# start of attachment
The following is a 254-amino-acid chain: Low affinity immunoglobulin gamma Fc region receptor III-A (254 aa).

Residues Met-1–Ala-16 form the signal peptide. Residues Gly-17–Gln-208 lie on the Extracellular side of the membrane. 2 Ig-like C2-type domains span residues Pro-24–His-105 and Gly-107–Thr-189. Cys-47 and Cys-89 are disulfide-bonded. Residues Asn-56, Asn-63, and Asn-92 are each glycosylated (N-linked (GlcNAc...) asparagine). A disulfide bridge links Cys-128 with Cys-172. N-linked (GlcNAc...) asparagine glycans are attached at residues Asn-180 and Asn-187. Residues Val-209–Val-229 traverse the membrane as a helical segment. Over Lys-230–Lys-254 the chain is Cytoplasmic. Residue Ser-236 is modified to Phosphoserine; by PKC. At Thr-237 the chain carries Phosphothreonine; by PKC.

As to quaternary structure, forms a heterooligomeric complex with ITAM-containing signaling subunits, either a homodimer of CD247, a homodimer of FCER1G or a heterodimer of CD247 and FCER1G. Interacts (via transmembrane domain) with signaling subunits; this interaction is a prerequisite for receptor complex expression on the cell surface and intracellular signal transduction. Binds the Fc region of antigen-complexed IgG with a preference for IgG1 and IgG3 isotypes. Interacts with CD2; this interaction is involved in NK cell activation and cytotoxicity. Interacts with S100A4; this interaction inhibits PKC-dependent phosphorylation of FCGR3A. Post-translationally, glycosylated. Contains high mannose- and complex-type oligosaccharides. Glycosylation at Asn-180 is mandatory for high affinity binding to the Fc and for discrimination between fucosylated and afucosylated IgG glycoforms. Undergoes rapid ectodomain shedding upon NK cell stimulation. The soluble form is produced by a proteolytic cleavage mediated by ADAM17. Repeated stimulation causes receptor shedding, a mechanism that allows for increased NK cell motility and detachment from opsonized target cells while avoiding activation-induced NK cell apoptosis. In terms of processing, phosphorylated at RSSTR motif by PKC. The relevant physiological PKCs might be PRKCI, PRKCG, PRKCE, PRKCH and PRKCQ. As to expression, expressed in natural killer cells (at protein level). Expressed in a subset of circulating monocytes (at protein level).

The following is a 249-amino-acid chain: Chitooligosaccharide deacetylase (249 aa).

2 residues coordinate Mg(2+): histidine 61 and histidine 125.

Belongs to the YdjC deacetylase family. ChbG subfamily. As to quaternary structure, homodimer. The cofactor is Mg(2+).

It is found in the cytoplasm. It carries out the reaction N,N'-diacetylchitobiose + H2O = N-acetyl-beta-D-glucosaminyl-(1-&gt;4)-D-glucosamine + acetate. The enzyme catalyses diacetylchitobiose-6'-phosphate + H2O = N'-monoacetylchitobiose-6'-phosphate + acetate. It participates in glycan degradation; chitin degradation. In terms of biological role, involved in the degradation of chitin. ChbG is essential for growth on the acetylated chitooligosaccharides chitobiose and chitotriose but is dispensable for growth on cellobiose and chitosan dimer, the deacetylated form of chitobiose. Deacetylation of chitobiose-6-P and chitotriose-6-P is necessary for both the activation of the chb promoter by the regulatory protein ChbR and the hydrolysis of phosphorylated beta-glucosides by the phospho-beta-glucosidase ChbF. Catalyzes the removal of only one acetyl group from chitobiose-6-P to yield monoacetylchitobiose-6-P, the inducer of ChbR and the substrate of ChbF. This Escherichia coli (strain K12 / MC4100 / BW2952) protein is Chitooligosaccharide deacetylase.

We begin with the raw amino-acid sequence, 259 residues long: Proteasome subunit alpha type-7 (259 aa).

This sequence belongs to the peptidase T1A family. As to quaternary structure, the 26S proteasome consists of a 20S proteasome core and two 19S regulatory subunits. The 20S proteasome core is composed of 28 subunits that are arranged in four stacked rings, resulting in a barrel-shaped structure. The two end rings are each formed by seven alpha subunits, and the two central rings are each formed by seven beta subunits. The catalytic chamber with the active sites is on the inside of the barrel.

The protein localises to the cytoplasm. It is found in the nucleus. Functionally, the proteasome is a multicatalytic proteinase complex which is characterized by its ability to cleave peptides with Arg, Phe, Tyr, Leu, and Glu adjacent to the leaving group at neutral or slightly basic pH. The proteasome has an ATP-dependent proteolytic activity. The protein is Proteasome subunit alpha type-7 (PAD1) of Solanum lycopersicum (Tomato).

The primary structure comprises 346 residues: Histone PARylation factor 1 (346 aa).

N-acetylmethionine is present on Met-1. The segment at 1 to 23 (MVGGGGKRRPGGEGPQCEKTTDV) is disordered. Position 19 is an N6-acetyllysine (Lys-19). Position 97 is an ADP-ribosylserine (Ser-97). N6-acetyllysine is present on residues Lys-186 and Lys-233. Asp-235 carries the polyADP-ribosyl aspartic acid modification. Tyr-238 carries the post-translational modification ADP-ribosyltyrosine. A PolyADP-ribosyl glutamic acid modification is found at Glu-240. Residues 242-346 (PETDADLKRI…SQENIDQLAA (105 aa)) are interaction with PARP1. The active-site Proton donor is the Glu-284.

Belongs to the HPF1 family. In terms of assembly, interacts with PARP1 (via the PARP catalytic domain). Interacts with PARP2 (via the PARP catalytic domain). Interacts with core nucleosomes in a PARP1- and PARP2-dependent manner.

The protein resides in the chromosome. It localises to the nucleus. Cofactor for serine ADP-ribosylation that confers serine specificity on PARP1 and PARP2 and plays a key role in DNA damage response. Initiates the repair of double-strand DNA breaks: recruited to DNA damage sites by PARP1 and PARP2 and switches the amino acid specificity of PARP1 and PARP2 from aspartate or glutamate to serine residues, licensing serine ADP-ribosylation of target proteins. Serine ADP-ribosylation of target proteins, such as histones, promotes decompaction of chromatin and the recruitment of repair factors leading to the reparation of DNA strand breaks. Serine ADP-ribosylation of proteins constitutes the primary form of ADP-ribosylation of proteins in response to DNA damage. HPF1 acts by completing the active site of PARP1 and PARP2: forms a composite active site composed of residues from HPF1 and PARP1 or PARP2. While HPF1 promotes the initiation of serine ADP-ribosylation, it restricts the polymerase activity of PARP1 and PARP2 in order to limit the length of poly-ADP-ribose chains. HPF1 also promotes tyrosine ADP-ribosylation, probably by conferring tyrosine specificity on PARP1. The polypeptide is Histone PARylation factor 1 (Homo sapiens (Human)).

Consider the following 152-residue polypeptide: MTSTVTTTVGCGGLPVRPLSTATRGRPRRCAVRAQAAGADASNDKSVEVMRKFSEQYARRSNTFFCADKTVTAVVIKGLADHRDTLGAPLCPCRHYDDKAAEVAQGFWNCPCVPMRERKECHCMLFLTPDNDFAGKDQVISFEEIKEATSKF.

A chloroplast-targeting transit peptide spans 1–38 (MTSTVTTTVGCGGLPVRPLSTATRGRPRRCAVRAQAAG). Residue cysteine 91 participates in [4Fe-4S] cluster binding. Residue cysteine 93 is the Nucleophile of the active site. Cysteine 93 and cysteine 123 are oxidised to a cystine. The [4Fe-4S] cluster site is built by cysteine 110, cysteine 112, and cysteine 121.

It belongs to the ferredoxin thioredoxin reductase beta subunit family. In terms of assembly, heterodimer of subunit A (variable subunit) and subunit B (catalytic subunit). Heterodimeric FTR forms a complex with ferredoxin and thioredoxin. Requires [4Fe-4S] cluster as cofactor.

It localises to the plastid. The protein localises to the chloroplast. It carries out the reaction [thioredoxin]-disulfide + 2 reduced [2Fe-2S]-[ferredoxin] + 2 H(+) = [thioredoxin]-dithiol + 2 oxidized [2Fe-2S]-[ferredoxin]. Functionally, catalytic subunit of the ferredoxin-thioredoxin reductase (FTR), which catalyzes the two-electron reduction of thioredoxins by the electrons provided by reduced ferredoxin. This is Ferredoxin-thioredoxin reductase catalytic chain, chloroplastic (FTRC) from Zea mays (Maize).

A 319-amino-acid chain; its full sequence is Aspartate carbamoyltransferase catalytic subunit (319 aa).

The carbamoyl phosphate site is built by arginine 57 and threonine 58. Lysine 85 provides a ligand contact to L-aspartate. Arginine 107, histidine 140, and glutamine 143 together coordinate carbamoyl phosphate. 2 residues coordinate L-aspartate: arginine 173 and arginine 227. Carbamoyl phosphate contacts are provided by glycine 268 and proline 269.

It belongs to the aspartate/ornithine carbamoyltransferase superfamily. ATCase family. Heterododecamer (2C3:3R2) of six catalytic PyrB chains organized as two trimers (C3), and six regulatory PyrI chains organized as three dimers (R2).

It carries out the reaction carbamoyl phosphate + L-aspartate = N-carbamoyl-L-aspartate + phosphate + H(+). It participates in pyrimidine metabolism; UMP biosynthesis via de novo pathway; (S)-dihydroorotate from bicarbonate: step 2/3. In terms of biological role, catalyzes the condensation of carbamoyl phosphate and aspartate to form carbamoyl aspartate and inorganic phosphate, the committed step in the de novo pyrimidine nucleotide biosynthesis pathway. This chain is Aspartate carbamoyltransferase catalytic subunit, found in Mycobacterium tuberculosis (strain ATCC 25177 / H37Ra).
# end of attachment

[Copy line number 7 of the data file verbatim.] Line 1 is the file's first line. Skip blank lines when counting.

It is found in the cytoplasm. It carries out the reaction N,N'-diacetylchitobiose + H2O = N-acetyl-beta-D-glucosaminyl-(1-&gt;4)-D-glucosamine + acetate. The enzyme catalyses diacetylchitobiose-6'-phosphate + H2O = N'-monoacetylchitobiose-6'-phosphate + acetate. It participates in glycan degradation; chitin degradation. In terms of biological role, involved in the degradation of chitin. ChbG is essential for growth on the acetylated chitooligosaccharides chitobiose and chitotriose but is dispensable for growth on cellobiose and chitosan dimer, the deacetylated form of chitobiose. Deacetylation of chitobiose-6-P and chitotriose-6-P is necessary for both the activation of the chb promoter by the regulatory protein ChbR and the hydrolysis of phosphorylated beta-glucosides by the phospho-beta-glucosidase ChbF. Catalyzes the removal of only one acetyl group from chitobiose-6-P to yield monoacetylchitobiose-6-P, the inducer of ChbR and the substrate of ChbF. This Escherichia coli (strain K12 / MC4100 / BW2952) protein is Chitooligosaccharide deacetylase.